0.5 update: added experimental multithreaded mode (-j).
Experimental because it's currently 8% slower than singlethreaded for some reason.
@marcomics, the analyse subcommand will stay, of course.
It should support all common image formats, I think.
Having observed your palette, I decided there should be an additional mode where a big (like 1280x1280) gif would be generated, showing slowly rotating 3D CAM16UCS representation with the important graph structure of the palette (ramps and cycles).
But there're some other things I need to do before that.
@marcomics, the colours look really good, and the art is nice!
Concerning logos, I'd recommend one of numbers 12 (but there're many similar logos already) and 13 (could benefit from making it a bit bigger).
P. S. By the way, keep in mind that palette examples on Lospec shouldn't contain any text except for palette name.
@marcomics, thank you!
I checked this, and Visual Studio Build Tools are indeed required for Windows installation of Rust toolchain with default options. I'll add a note into readme.
Probably I should start generating binary releases for all platforms at some point.
0.4 update: daemon command parser is upgraded, now it's using the same library as for the command-line interface. In particular, it means that it can finally do ~everything the command-line app could.
@b236, the contour and RGB primaries are now added.
@pixel-potter, if you mean the program, it wasn't very hard (and I already had the 0.1 version written in Python). As you can see from the source code, it's quite straightforward. XYZ to CAM16UCS conversion is one of less trivial parts, but I just followed the algorithm from the CAM16 paper. A couple of metrics/distributions used are described in other threads of this forum section.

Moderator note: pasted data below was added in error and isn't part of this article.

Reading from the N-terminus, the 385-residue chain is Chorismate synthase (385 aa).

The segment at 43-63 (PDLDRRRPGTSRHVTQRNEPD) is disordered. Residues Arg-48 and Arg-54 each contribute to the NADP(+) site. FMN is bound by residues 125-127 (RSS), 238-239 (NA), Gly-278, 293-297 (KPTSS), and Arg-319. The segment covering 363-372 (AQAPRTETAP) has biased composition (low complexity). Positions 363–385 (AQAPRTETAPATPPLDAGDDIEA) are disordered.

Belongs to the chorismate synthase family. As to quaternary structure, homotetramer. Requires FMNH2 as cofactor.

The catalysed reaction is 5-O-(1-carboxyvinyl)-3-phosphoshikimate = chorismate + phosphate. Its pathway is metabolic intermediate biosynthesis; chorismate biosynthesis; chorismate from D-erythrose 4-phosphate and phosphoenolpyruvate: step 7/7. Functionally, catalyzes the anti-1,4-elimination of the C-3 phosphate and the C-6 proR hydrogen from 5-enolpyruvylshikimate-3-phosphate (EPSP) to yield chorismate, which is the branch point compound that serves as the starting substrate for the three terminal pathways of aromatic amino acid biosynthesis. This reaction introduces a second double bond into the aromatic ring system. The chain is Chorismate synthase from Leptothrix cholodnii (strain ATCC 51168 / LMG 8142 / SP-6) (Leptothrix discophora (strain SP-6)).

I sampled some colours from an image of von Luschan's chromatic scale and here's the result:
Looking at the plots, I doubt that there can be a vectorscope-like line for skin tones: the range of hues is at least 60°.
I could still add a curve approximating skin colours, but it seems it won't be visible for most palettes because of low chroma.
The range of wavelengths in spectral distribution is currently 4100-6650 angstroms (in other words, 410-665 nm).
It was supposed to be wider, but I had issues in the 0.1 version (which was in Python) with computing CIExy hues because XYZ values were near-zero and lack of precision made the hue function outside of those boundaries non-monotone. I'll test if switching to f64 in Rust will allow to expand it again.